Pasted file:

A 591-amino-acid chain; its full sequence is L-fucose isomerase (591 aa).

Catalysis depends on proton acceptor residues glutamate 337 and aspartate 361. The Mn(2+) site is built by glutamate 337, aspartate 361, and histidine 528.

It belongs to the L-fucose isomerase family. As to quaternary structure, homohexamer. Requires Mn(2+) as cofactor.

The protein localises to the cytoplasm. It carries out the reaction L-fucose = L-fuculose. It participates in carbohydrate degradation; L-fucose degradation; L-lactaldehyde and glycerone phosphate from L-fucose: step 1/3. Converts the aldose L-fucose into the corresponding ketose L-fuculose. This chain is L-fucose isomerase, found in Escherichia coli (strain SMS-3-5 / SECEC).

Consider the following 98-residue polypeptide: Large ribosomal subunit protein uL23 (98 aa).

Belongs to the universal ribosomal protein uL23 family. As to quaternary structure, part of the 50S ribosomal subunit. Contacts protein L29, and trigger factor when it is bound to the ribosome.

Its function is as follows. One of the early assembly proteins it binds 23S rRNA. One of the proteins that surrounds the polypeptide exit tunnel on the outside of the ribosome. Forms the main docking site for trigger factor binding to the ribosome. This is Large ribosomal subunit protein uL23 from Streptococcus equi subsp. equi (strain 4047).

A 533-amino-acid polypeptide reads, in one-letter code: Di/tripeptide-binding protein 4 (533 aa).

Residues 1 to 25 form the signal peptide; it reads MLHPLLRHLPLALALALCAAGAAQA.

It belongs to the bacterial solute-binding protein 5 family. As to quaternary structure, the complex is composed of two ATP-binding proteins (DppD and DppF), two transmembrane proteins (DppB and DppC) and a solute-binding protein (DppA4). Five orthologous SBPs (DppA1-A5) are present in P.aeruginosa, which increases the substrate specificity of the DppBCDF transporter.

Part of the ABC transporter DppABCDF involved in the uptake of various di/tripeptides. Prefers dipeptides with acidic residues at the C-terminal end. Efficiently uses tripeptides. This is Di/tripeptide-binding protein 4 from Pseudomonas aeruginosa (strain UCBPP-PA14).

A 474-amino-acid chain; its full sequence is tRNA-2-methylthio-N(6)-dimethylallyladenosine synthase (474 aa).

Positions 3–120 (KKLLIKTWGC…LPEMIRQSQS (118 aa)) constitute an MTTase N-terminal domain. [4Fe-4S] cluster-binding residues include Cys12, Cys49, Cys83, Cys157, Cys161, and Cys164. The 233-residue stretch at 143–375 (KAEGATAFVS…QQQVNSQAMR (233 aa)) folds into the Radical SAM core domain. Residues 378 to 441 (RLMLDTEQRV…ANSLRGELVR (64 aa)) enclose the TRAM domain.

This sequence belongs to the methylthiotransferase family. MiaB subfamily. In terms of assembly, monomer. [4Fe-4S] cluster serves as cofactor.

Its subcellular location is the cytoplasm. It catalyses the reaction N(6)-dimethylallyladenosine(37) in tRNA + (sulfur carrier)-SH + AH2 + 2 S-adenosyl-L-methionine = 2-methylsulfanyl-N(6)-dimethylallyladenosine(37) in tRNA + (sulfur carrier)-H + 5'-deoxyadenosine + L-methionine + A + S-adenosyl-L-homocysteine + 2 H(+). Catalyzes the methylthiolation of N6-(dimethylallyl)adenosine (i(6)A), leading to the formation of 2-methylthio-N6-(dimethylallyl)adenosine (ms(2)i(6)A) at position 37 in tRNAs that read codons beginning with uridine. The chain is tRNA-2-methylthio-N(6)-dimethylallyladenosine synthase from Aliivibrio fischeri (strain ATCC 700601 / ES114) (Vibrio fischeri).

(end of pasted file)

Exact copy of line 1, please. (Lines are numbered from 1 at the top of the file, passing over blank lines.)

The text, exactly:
A 591-amino-acid chain; its full sequence is L-fucose isomerase (591 aa).